Thursday, June 5
Wednesday, June 4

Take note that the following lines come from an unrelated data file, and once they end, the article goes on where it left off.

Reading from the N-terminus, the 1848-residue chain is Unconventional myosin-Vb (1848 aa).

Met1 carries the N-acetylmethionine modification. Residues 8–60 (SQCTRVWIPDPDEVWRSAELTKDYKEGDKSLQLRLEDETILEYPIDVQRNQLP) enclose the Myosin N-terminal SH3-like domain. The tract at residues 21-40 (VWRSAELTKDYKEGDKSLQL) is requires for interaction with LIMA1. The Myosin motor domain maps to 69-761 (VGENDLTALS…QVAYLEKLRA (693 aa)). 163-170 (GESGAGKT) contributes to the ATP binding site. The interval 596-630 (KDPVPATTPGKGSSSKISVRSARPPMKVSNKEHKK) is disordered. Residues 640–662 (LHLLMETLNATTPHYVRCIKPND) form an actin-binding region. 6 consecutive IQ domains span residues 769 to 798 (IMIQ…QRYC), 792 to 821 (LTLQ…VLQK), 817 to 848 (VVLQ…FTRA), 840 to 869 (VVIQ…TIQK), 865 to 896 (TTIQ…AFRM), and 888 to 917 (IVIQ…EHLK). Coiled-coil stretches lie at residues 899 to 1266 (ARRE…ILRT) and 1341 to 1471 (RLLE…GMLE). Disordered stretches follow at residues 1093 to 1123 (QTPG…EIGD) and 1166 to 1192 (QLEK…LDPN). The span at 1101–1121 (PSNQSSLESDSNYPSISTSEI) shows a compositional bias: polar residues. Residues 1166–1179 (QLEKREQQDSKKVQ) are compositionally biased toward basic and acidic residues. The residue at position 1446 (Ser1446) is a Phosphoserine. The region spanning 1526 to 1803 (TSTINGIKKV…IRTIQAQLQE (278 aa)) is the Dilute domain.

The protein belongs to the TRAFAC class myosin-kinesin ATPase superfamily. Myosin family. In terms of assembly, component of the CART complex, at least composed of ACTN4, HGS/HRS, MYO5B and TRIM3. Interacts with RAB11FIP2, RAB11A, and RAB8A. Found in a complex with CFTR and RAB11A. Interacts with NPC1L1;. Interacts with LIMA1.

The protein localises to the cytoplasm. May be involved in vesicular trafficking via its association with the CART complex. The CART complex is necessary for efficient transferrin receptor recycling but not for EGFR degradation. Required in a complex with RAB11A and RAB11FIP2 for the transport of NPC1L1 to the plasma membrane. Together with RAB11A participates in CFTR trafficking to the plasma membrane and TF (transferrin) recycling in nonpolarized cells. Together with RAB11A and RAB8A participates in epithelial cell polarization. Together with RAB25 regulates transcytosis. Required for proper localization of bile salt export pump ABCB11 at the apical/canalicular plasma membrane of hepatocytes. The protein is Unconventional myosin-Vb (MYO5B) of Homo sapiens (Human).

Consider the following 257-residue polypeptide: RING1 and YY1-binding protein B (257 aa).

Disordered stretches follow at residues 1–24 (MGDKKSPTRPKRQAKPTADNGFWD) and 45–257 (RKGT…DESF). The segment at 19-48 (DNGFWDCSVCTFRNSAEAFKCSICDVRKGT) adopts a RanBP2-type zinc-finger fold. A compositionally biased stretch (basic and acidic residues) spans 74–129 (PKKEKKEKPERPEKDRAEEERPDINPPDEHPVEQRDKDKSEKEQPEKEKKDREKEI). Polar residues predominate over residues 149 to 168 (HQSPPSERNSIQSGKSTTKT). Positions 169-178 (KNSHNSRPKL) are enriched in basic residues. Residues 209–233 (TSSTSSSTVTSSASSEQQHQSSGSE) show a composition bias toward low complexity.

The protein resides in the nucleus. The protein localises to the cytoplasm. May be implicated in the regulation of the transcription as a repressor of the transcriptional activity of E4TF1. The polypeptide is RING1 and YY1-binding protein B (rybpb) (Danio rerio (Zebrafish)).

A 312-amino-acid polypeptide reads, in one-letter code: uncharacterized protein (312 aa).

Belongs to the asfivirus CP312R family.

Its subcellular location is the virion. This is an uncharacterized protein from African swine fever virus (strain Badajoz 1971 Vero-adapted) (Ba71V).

I’m learning about the difference between cursed and fallen. Humanity and nature where affected differently by the fall. Nature was cursed to produce hardship for humanity. Nature was destined to groan until the redemption of all creation. Humanity was cursed because of the fall and also was, indeed, fallen in nature. Humanity was expelled from the Garden and therefore was separated from communion with God. Nature was not expelled and still is joined to God by complete obedience. I think, in speaking about death, and wondering about the presence or nature of death in the Garden, pre-Fall, this is important. I used to be of the mind that there must have been death in the Garden if nature is not fallen because of humanity’s fall. But I wonder if this new difference I’ve discovered will shed more light on that. There may not have been death in the Garden. This is why God says, “do not eat of it or you will die.” And at the Fall, humanity and its domain (nature) were subjected to the cycle of life and death until redemption. So nature was cursed because of it and so death entered the world, but nature was still not fallen from the presence or will of God. Also, I’m spending some time on the idea of the creation of nature as an act of hospitality on God’s part. (Thanks Sam) God prepares a place for humanity. Paul Marshall, Heaven is Not My Home, says that the creation of humanity is the culmination of all creation, the point. And in this idea we see a culmination of two truths occurring simultaneously. 1) Nature is created for the sole purpose of being the home to these human creatures 2) We are dependant upon nature for God’s provision. We cannot sustain ourselves. If Nature is created in preparation for humanity, the focus of God’s creation, we are able to liken it to a house that your parents build you and give to you. They say, “Son, you’re getting married and you will need some provision and protection. We have built you this beautiful house and it will give you shelter.” If we receive this gift from our loved ones, we would rightfully intend to do two things. 1) care for the house and revel in its details, not just because we are sure it will “keep giving” if we do so but because we want to honor and love the one who gave it. 2) We will delight in caring and preparing this space for others. We will invite others into our homes and pass the hospitality on to them. We can do these two things, and should for nature. So, even though the actions of humanity cannot possible harbor the power to permanently destroy or even redeem nature, we still must act. We must be compelled not out of a desperation that our resources will run out or God will cease to provide for God’s creation. Not out of a calculated prediction of what the future will hold and the affect that our current action have on it. But out of love, and most of all, gratitude to the giver of the ultimate hospitality. These acts of love and appreciation are those that reflect not fear but trust in the continued provision of God through nature.